“Why does the plastic surgeon look at my chin when evaluating my nose for rhinoplasty? I just want to make my nose smaller.” Rhinoplasty patients who are looking to reduce the size of their nose may ask this question. Plastic surgeons, however, will examine the chin during a rhinoplasty consultation for a couple of key reasons.
First, plastic surgeons and rhinoplasty specialists often look at the entire face before focusing on a specific area. Generally, one wants to reduce attention from certain areas or features (e.g., nose, wrinkles, etc) and bring attention to other areas (ex. eyes, lips, etc) for a balanced appearance. Rhinoplasty should not necessarily make a nose look a certain way, but rather less, perhaps, distracting.
The nose should be balanced with the face and chin. – Houtan Chaboki
Second, rhinoplasty patients with “big” noses often have “small” chins. The nose itself may be an appropriate shape and size, but a relatively small chin and jaw will make the nose appear disproportionately larger. If a plastic surgeon only reduces the size of the nose to make it more comparable to the chin, there is a higher probability of unnatural results and breathing problems for the patient.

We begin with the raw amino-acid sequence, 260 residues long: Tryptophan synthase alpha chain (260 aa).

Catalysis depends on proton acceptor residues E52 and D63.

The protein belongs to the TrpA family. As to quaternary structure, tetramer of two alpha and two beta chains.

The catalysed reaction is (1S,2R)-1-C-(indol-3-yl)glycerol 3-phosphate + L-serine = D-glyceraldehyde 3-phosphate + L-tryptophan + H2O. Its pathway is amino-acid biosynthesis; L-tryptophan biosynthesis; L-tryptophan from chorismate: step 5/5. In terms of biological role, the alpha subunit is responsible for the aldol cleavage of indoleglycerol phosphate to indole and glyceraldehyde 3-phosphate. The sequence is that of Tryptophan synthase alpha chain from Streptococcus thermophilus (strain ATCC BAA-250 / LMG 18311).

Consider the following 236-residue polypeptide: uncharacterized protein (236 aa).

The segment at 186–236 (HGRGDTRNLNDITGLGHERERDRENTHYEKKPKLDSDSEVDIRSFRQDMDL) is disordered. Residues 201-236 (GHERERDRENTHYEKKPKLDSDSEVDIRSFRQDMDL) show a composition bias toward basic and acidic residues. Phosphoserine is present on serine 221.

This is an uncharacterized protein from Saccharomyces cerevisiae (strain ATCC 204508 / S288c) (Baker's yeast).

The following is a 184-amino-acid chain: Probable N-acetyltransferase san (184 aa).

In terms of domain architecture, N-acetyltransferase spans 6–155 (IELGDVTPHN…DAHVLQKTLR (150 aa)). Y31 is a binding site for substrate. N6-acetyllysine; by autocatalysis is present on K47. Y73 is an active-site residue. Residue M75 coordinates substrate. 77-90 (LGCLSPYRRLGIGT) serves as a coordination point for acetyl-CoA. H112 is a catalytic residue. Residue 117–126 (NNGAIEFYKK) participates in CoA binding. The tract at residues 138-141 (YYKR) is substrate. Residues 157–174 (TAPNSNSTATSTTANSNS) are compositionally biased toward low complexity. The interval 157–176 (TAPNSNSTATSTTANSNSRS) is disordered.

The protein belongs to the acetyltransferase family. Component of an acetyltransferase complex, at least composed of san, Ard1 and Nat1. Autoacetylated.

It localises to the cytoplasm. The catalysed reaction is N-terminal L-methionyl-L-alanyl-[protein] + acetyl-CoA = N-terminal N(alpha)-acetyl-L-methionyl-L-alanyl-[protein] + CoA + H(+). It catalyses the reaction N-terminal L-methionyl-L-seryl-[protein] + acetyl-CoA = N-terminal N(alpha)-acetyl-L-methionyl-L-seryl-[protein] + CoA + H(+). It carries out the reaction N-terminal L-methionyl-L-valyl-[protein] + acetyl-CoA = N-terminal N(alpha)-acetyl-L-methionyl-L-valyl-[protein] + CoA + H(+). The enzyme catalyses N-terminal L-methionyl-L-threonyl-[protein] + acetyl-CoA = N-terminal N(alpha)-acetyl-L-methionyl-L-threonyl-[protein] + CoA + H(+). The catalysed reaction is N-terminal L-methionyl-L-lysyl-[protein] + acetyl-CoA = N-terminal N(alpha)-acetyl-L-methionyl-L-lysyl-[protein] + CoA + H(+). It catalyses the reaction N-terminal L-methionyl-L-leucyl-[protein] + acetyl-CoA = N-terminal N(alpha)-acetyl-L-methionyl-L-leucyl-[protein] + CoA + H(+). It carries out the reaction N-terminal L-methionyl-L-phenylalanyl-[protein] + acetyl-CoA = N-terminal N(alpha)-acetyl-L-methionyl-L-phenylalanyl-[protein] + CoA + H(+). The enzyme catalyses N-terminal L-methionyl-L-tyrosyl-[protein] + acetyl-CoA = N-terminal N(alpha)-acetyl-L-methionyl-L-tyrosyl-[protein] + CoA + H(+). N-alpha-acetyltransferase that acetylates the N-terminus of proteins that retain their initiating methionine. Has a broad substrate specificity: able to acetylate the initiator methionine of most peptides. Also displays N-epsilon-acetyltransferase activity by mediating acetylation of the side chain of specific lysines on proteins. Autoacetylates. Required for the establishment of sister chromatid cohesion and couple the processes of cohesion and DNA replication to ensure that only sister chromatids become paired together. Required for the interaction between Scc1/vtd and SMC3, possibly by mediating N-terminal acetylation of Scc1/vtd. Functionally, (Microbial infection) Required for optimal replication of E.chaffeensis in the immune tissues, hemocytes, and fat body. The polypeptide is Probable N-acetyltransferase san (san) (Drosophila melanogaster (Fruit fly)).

The patient example above demonstrates before and after chin implant surgery. This patient previously had a rhinoplasty by another plastic surgeon in New York. After the rhinoplasty, he wanted further cosmetic facial improvement. He underwent silicone implant chin augmentation by Dr. Chaboki, which not only better defined his jawline, but also improved the overall balance of his face.
This nose-chin size relationship is partially genetic and partially developmental during facial growth. Patients who may have had nasal allergies or congestion tend to breath with their mouth open, which partially limits growth of the jaw bone. Often these rhinoplasty patients also have a history of wisdom teeth extraction, since the jaw bones are too small to accommodate the teeth. Temporomandibular joint syndrome (TMJ) is also very common in rhinoplasty patients with a deviated septum, chronic sinus condition, or nasal valve problems.
The patient example in the below photographs came for cosmetic rhinoplasty, as he felt his nose was too large. He was aware of his small chin, but initially felt the nose was more of an issue for his appearance. His lower jaw was excessively small due to a combination of genetics and facial development. As a result, his nose appeared relatively large. Dr. Chaboki performed silicone chin and jaw augmentation with implants without any rhinoplasty. He now has an improved appearance of the nose without nasal surgery.
Therefore, don’t be surprised when your plastic surgeon examines broad facial areas, instead of focusing on only one area. If you are considering nose or chin surgery, contact the office today to schedule a consultation.